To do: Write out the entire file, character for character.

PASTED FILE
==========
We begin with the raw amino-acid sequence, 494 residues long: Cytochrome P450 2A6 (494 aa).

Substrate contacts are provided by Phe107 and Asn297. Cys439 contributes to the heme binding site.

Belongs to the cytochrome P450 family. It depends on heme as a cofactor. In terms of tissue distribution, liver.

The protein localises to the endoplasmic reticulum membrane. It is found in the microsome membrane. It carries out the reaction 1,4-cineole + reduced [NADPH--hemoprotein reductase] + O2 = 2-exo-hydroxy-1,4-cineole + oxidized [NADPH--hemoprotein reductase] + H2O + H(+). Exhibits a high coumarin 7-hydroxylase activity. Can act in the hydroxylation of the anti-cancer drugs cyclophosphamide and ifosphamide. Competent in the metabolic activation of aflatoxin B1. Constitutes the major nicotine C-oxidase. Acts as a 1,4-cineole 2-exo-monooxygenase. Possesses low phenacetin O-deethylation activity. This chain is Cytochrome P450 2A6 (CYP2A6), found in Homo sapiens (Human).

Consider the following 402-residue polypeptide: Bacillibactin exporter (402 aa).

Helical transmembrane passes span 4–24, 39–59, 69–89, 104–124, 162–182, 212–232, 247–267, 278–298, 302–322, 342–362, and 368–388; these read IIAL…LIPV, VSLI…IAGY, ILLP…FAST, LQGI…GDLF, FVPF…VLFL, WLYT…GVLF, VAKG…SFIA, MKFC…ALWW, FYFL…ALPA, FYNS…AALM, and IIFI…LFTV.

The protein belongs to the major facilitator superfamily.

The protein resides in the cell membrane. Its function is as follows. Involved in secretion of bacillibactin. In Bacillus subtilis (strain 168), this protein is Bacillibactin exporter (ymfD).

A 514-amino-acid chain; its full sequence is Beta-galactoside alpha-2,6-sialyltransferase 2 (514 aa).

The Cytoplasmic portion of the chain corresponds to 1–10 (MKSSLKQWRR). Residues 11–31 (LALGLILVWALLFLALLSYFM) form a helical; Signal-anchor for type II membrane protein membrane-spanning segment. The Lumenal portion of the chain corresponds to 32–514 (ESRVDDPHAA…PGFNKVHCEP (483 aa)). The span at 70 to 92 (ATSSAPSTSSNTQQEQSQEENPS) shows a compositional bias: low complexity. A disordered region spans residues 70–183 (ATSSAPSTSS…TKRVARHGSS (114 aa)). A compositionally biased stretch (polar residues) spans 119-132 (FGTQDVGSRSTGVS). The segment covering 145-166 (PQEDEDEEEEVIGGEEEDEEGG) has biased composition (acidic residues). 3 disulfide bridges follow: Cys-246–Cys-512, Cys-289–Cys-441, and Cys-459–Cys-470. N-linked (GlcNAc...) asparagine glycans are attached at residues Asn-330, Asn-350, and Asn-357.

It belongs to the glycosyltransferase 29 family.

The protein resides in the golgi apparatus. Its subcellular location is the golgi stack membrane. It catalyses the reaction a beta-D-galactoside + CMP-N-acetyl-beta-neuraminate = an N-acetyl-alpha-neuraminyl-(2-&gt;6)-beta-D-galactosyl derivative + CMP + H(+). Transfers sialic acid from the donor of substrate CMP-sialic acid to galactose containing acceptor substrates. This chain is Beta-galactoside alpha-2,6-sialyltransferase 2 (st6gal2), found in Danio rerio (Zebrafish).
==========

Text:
We begin with the raw amino-acid sequence, 494 residues long: Cytochrome P450 2A6 (494 aa).

Substrate contacts are provided by Phe107 and Asn297. Cys439 contributes to the heme binding site.

Belongs to the cytochrome P450 family. It depends on heme as a cofactor. In terms of tissue distribution, liver.

The protein localises to the endoplasmic reticulum membrane. It is found in the microsome membrane. It carries out the reaction 1,4-cineole + reduced [NADPH--hemoprotein reductase] + O2 = 2-exo-hydroxy-1,4-cineole + oxidized [NADPH--hemoprotein reductase] + H2O + H(+). Exhibits a high coumarin 7-hydroxylase activity. Can act in the hydroxylation of the anti-cancer drugs cyclophosphamide and ifosphamide. Competent in the metabolic activation of aflatoxin B1. Constitutes the major nicotine C-oxidase. Acts as a 1,4-cineole 2-exo-monooxygenase. Possesses low phenacetin O-deethylation activity. This chain is Cytochrome P450 2A6 (CYP2A6), found in Homo sapiens (Human).

Consider the following 402-residue polypeptide: Bacillibactin exporter (402 aa).

Helical transmembrane passes span 4–24, 39–59, 69–89, 104–124, 162–182, 212–232, 247–267, 278–298, 302–322, 342–362, and 368–388; these read IIAL…LIPV, VSLI…IAGY, ILLP…FAST, LQGI…GDLF, FVPF…VLFL, WLYT…GVLF, VAKG…SFIA, MKFC…ALWW, FYFL…ALPA, FYNS…AALM, and IIFI…LFTV.

The protein belongs to the major facilitator superfamily.

The protein resides in the cell membrane. Its function is as follows. Involved in secretion of bacillibactin. In Bacillus subtilis (strain 168), this protein is Bacillibactin exporter (ymfD).

A 514-amino-acid chain; its full sequence is Beta-galactoside alpha-2,6-sialyltransferase 2 (514 aa).

The Cytoplasmic portion of the chain corresponds to 1–10 (MKSSLKQWRR). Residues 11–31 (LALGLILVWALLFLALLSYFM) form a helical; Signal-anchor for type II membrane protein membrane-spanning segment. The Lumenal portion of the chain corresponds to 32–514 (ESRVDDPHAA…PGFNKVHCEP (483 aa)). The span at 70 to 92 (ATSSAPSTSSNTQQEQSQEENPS) shows a compositional bias: low complexity. A disordered region spans residues 70–183 (ATSSAPSTSS…TKRVARHGSS (114 aa)). A compositionally biased stretch (polar residues) spans 119-132 (FGTQDVGSRSTGVS). The segment covering 145-166 (PQEDEDEEEEVIGGEEEDEEGG) has biased composition (acidic residues). 3 disulfide bridges follow: Cys-246–Cys-512, Cys-289–Cys-441, and Cys-459–Cys-470. N-linked (GlcNAc...) asparagine glycans are attached at residues Asn-330, Asn-350, and Asn-357.

It belongs to the glycosyltransferase 29 family.

The protein resides in the golgi apparatus. Its subcellular location is the golgi stack membrane. It catalyses the reaction a beta-D-galactoside + CMP-N-acetyl-beta-neuraminate = an N-acetyl-alpha-neuraminyl-(2-&gt;6)-beta-D-galactosyl derivative + CMP + H(+). Transfers sialic acid from the donor of substrate CMP-sialic acid to galactose containing acceptor substrates. This chain is Beta-galactoside alpha-2,6-sialyltransferase 2 (st6gal2), found in Danio rerio (Zebrafish).